Jak’s blue striker crystallized from the intense heat of the electric bolts. “Aaaahh!” he screamed. He tried to deflect the powerful torrents.
“You are nothing!” Vincent yelled.
Jak wheezed with the last of his strength. His words strained from the bottom of his diaphragm to the tip of his tongue. “It is a shame. Your first victory will be our last moment as brothers.” His face tightened. His brows merged. Moisture soaked his forehead. His knuckles whitened around his striker. His muscles locked up. “You need to know two things.” Jak paused to catch his breath. “I love you. I always have… Aaaahh!” A chilling scream bellowed forth before he could finish.
Vincent’s anger softened once he had won. He tried to release the rail and stop the flow of electricity, but something from beyond held his hand on the track. He vigorously struggled to let go, but it seemed an invisible force kept his hand there against his will.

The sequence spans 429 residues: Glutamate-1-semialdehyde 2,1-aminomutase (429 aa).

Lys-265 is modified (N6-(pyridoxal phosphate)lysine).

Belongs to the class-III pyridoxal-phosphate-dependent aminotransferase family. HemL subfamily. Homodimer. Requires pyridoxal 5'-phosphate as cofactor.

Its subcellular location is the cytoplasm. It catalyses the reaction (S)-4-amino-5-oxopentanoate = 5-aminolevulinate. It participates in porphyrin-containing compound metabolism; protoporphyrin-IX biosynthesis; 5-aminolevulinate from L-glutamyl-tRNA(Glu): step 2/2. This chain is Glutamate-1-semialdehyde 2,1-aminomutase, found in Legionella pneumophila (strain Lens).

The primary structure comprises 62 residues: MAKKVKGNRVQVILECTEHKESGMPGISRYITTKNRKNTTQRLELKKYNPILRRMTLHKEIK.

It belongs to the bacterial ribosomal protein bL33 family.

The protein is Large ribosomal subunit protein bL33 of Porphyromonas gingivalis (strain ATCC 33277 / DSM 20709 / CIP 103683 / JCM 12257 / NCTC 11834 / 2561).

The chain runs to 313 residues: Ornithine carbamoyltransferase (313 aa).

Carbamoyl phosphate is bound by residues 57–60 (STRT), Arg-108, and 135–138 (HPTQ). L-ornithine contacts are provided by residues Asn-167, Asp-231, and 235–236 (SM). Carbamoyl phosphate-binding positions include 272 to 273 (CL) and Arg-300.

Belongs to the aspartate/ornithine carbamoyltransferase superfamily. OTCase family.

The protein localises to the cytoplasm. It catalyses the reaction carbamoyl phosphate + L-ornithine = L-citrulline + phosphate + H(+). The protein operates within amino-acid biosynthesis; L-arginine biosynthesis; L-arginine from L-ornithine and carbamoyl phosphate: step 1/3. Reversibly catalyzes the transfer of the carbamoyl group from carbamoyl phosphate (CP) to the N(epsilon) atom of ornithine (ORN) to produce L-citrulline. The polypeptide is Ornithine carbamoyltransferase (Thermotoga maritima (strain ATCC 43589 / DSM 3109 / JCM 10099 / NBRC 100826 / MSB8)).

Jak’s power met its limits. His striker could no longer take the electrical assault. It exploded into fragments of tiny blue shards. The lightning bolts devoured him.
Everything went dark as Vincent collapsed.
A strange, uneasy silence fell.
Face down, Vincent clumsily groped his way through the pitch-black tunnel. With a remorseful tone, he called out to his brother. “Jak, I’m sorry.” He began to stutter. “I was just… I don’t know… I was being stupid and mad about dumb stuff. I’ve never felt that kind of anger before. I didn’t know what I was doing. I swear. I’m really, really sorry. ANSWER ME!”
Dina Rae brings an academic element to her novels by weaving research and history throughout the stories. Big Pharma, Big Agri, Big Conspiracy is Dina’s first nonfiction work. Dina lives with her husband, two daughters, and dog outside of Dallas. She is a Christian, avid tennis player, movie buff, teacher, and self-proclaimed expert on several conspiracy theories. She has been interviewed numerous times in e-zines, websites, blogs, newspapers, and syndicated radio programs. When she is not writing she is reading novels from her favorite authors Dan Brown, Stephen King, Brad Thor, and George R.R. Martin. She also enjoys reading about religion, UFOs, New World Order, government conspiracies, political intrigue, and other cultures. The Best Seller, her newest sci-fi novel, is released by Solstice Publishing.